New Mexico has 360 more repeat child maltreatment cases annually than the national average. The interim Legislative Finance Committee heard a presentation by New Mexico Children, Youth and Families Department Acting Secretary Teresa Casados on the child protective services division within CYFD on Tuesday. The LFC and CYFD provided a report on repeat child maltreatment. New Mexico is higher than the national average. Casados said one goal of the department is to change that.
The battleground 2nd Congressional District race has begun with Alamogordo Republican Yvette Herrell announcing her candidacy at an event Monday night at the New Mexico Farm and Ranch Heritage Museum in Las Cruces. Herrell’s announcement comes mere months after she lost the seat in the 2022 general election to Las Cruces Democrat Gabe Vazquez. “We don’t have a seat at the table. We don’t have anybody watching out for our ranchers,” Herrell said. “We have got to work on every single level: county, state, federal, local.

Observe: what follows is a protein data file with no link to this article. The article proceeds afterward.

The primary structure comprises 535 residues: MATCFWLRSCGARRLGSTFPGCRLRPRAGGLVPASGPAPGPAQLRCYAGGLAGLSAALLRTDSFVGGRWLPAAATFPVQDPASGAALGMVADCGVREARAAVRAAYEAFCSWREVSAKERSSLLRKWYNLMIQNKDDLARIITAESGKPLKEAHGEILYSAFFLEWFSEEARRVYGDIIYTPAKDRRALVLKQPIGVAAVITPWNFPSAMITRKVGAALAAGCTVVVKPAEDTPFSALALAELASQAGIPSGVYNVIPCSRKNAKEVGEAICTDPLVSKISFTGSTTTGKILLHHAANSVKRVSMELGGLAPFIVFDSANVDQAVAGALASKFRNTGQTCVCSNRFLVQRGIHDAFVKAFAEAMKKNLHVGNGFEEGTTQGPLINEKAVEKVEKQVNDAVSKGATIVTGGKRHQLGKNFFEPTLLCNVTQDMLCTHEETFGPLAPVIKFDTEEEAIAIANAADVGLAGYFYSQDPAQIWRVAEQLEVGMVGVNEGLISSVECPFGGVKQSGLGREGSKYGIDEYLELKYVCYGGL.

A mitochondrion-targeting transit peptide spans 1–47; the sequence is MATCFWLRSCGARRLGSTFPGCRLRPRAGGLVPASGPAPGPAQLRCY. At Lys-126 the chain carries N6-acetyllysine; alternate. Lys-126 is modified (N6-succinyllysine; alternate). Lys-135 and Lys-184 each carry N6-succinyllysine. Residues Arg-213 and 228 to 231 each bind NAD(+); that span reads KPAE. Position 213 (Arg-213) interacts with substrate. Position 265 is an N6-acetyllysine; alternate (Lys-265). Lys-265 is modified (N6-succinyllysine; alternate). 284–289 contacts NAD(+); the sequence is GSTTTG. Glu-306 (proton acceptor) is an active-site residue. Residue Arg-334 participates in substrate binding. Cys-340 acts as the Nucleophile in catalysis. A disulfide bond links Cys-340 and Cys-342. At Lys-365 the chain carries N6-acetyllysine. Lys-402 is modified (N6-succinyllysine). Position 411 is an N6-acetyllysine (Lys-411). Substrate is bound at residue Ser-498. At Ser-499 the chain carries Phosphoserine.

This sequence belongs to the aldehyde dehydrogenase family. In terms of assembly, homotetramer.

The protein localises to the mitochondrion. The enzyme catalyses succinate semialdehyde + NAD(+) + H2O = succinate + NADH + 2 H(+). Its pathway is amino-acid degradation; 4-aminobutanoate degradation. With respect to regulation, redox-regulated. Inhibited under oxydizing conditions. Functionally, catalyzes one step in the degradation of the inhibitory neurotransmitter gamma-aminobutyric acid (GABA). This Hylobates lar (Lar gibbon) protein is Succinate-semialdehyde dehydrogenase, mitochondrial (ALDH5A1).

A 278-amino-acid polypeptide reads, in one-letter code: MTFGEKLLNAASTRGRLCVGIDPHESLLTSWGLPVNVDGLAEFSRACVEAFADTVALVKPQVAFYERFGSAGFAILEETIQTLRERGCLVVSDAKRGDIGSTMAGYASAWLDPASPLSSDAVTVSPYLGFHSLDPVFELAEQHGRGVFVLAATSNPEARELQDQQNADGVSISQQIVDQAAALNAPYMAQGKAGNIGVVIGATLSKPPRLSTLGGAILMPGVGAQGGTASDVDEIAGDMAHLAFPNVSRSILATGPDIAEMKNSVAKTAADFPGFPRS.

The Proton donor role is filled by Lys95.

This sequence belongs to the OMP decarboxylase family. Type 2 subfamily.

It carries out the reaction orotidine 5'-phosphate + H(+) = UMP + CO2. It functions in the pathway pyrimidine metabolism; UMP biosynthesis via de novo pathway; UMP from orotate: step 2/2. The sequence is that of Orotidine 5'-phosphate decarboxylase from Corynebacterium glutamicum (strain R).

By Daniel J. Chacón, The Santa Fe New Mexicandchacon@sfnewmexican.com
The state Senate passed a nearly $9.6 billion spending plan for the upcoming fiscal year Sunday amid accusations the proposed budget was hijacked at the eleventh hour.
Discussion on the proposed budget, which would increase spending by almost 14%, or more than $1 billion, also came with a warning from the chairman of the Senate Finance Committee: The level of spending is unsustainable. “New Mexico had better be prepared in our future for the plateauing of oil and gas, and that’s not too many years away,” said Sen. George Muñoz, D-Gallup. “We’ve increased our recurring expenses to the tune of about 30% over the last three years, and that’s pretty much an unsustainable number,” he said. The Senate voted 25-16 to approve House Bill 2, which heads back to the House for a concurrence vote. Sen. Shannon Pinto, D-Tohatchi, joined all 15 Republican senators in voting against the proposed budget.